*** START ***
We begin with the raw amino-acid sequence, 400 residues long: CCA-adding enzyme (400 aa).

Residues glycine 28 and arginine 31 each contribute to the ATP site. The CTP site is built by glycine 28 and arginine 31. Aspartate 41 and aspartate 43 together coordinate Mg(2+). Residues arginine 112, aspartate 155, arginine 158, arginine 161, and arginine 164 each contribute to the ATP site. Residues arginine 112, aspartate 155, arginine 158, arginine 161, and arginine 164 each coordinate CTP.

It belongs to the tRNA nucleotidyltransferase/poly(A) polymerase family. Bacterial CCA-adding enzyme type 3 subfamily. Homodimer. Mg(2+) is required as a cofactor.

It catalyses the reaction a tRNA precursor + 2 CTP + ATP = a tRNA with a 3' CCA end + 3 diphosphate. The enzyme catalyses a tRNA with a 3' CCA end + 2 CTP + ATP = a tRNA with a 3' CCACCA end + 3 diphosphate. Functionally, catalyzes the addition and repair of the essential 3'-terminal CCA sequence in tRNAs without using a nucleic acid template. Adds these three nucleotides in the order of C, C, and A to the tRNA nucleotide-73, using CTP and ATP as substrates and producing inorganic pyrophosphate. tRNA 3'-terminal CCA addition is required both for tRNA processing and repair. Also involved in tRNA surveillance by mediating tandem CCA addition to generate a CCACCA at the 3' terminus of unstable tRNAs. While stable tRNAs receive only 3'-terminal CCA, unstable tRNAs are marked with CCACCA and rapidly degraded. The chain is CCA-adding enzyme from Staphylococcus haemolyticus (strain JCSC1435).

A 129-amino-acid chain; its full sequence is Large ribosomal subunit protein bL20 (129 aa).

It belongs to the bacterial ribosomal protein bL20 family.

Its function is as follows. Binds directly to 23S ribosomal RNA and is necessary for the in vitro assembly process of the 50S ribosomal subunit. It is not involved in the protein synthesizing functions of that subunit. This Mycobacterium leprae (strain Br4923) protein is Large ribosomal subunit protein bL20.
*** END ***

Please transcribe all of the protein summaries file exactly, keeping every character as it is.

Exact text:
We begin with the raw amino-acid sequence, 400 residues long: CCA-adding enzyme (400 aa).

Residues glycine 28 and arginine 31 each contribute to the ATP site. The CTP site is built by glycine 28 and arginine 31. Aspartate 41 and aspartate 43 together coordinate Mg(2+). Residues arginine 112, aspartate 155, arginine 158, arginine 161, and arginine 164 each contribute to the ATP site. Residues arginine 112, aspartate 155, arginine 158, arginine 161, and arginine 164 each coordinate CTP.

It belongs to the tRNA nucleotidyltransferase/poly(A) polymerase family. Bacterial CCA-adding enzyme type 3 subfamily. Homodimer. Mg(2+) is required as a cofactor.

It catalyses the reaction a tRNA precursor + 2 CTP + ATP = a tRNA with a 3' CCA end + 3 diphosphate. The enzyme catalyses a tRNA with a 3' CCA end + 2 CTP + ATP = a tRNA with a 3' CCACCA end + 3 diphosphate. Functionally, catalyzes the addition and repair of the essential 3'-terminal CCA sequence in tRNAs without using a nucleic acid template. Adds these three nucleotides in the order of C, C, and A to the tRNA nucleotide-73, using CTP and ATP as substrates and producing inorganic pyrophosphate. tRNA 3'-terminal CCA addition is required both for tRNA processing and repair. Also involved in tRNA surveillance by mediating tandem CCA addition to generate a CCACCA at the 3' terminus of unstable tRNAs. While stable tRNAs receive only 3'-terminal CCA, unstable tRNAs are marked with CCACCA and rapidly degraded. The chain is CCA-adding enzyme from Staphylococcus haemolyticus (strain JCSC1435).

A 129-amino-acid chain; its full sequence is Large ribosomal subunit protein bL20 (129 aa).

It belongs to the bacterial ribosomal protein bL20 family.

Its function is as follows. Binds directly to 23S ribosomal RNA and is necessary for the in vitro assembly process of the 50S ribosomal subunit. It is not involved in the protein synthesizing functions of that subunit. This Mycobacterium leprae (strain Br4923) protein is Large ribosomal subunit protein bL20.